Uriburu, José Evaristo (1831–1914)

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Uriburu, José Evaristo (1831–1914)

José Evaristo Uriburu (b. 19 November 1831; d. 25 October 1914), Argentine statesman, president of Argentina (1895–1898), and senator (1901–1910). Scion of an aristocratic Salta family, Uriburu was part of the so-called Generation of 1880 and one of the most representative figures in the oligarchic politics of the late nineteenth and early twentieth centuries. A leading member of the elite's political machine, the National Autonomist Party (PAN), Uriburu assumed the presidency of the nation after the sudden resignation of Luis Sáenz Peña. Like his predecessor, Uriburu had to deal with the great 1890 depression and he continued Sáenz Peña's policy of consolidating the national and provincial debts. Though brief, his presidency nonetheless produced a number of notable accomplishments. Uriburu's resolution of the ongoing dispute with the British railroad companies over profit guarantees as well as other measures restored investor confidence and led to a return of British capital. In his diplomatic career, Uriburu was one of the principal mediators of the treaty between Chile and Peru that ended the War of the Pacific.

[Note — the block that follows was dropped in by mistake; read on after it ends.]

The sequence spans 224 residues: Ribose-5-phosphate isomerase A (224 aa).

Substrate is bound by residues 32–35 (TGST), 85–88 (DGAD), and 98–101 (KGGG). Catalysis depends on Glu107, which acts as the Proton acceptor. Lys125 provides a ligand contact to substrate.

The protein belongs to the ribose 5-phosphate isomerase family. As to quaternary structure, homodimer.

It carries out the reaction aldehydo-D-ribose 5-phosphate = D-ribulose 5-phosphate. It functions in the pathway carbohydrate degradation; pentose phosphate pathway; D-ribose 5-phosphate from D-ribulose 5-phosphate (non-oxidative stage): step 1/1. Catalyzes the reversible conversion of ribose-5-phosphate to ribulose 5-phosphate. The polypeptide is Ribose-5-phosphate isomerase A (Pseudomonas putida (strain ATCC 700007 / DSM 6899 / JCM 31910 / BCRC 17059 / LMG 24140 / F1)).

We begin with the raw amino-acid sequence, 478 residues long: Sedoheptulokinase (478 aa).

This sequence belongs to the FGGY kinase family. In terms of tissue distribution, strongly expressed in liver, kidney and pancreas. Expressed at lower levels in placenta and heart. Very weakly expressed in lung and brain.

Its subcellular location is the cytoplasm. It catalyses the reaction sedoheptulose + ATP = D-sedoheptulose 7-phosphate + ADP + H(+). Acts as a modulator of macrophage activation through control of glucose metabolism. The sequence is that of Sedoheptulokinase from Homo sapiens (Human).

See alsoArgentina, Political Parties: National Autonomist Party .


Natalio R. Botana, El orden conservador: la política argentina entre 1880 y 1916 (1977).

Horacio J. M. Guido, Secuelas del unicato, 1890–1896 (1977).

Additional Bibliography

Instituto de Historia Militar Argentina. Congreso Nacional de Historia Militar: Buenos Aires, 20, 21 y 22 de nov-iembre de 1996. Buenos Aires: Instituto de Historia Militar Argentina, 1999.

                                        James P. Brennan